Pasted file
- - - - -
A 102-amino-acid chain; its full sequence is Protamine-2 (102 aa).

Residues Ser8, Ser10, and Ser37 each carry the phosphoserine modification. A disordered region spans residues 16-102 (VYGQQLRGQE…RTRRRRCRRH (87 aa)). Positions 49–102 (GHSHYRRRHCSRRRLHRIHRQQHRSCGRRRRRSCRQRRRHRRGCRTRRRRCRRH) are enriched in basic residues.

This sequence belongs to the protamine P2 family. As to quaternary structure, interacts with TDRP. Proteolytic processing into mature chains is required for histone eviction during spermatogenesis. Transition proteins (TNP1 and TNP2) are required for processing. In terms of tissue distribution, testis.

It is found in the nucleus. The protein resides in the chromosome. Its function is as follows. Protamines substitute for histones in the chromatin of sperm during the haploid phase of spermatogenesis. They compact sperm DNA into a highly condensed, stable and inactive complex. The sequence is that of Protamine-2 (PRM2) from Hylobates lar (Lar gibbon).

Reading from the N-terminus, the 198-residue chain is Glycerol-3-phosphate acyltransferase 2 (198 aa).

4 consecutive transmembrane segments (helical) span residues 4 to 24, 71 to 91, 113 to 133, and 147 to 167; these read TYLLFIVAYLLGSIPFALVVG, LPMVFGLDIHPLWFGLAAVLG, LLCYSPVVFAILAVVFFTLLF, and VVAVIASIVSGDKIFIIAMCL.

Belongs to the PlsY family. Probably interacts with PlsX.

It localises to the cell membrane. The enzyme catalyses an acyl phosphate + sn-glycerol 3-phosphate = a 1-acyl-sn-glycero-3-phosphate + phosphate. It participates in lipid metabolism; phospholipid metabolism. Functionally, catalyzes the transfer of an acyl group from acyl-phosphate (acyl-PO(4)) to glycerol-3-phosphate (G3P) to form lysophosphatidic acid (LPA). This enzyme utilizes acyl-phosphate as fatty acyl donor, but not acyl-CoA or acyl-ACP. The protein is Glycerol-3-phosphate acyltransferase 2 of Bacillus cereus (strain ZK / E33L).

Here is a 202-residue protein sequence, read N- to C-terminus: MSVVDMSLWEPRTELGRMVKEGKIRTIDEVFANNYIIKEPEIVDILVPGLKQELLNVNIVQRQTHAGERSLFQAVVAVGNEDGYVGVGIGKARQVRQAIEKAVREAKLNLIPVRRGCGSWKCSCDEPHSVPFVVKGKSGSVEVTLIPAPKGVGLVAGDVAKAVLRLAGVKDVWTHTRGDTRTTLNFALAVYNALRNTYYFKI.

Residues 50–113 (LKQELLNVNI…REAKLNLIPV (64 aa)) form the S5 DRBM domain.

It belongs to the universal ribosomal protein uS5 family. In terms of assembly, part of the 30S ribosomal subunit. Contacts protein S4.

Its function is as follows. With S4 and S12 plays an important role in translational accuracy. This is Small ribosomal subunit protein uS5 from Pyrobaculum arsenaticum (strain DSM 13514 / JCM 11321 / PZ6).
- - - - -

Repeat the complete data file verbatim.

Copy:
A 102-amino-acid chain; its full sequence is Protamine-2 (102 aa).

Residues Ser8, Ser10, and Ser37 each carry the phosphoserine modification. A disordered region spans residues 16-102 (VYGQQLRGQE…RTRRRRCRRH (87 aa)). Positions 49–102 (GHSHYRRRHCSRRRLHRIHRQQHRSCGRRRRRSCRQRRRHRRGCRTRRRRCRRH) are enriched in basic residues.

This sequence belongs to the protamine P2 family. As to quaternary structure, interacts with TDRP. Proteolytic processing into mature chains is required for histone eviction during spermatogenesis. Transition proteins (TNP1 and TNP2) are required for processing. In terms of tissue distribution, testis.

It is found in the nucleus. The protein resides in the chromosome. Its function is as follows. Protamines substitute for histones in the chromatin of sperm during the haploid phase of spermatogenesis. They compact sperm DNA into a highly condensed, stable and inactive complex. The sequence is that of Protamine-2 (PRM2) from Hylobates lar (Lar gibbon).

Reading from the N-terminus, the 198-residue chain is Glycerol-3-phosphate acyltransferase 2 (198 aa).

4 consecutive transmembrane segments (helical) span residues 4 to 24, 71 to 91, 113 to 133, and 147 to 167; these read TYLLFIVAYLLGSIPFALVVG, LPMVFGLDIHPLWFGLAAVLG, LLCYSPVVFAILAVVFFTLLF, and VVAVIASIVSGDKIFIIAMCL.

Belongs to the PlsY family. Probably interacts with PlsX.

It localises to the cell membrane. The enzyme catalyses an acyl phosphate + sn-glycerol 3-phosphate = a 1-acyl-sn-glycero-3-phosphate + phosphate. It participates in lipid metabolism; phospholipid metabolism. Functionally, catalyzes the transfer of an acyl group from acyl-phosphate (acyl-PO(4)) to glycerol-3-phosphate (G3P) to form lysophosphatidic acid (LPA). This enzyme utilizes acyl-phosphate as fatty acyl donor, but not acyl-CoA or acyl-ACP. The protein is Glycerol-3-phosphate acyltransferase 2 of Bacillus cereus (strain ZK / E33L).

Here is a 202-residue protein sequence, read N- to C-terminus: MSVVDMSLWEPRTELGRMVKEGKIRTIDEVFANNYIIKEPEIVDILVPGLKQELLNVNIVQRQTHAGERSLFQAVVAVGNEDGYVGVGIGKARQVRQAIEKAVREAKLNLIPVRRGCGSWKCSCDEPHSVPFVVKGKSGSVEVTLIPAPKGVGLVAGDVAKAVLRLAGVKDVWTHTRGDTRTTLNFALAVYNALRNTYYFKI.

Residues 50–113 (LKQELLNVNI…REAKLNLIPV (64 aa)) form the S5 DRBM domain.

It belongs to the universal ribosomal protein uS5 family. In terms of assembly, part of the 30S ribosomal subunit. Contacts protein S4.

Its function is as follows. With S4 and S12 plays an important role in translational accuracy. This is Small ribosomal subunit protein uS5 from Pyrobaculum arsenaticum (strain DSM 13514 / JCM 11321 / PZ6).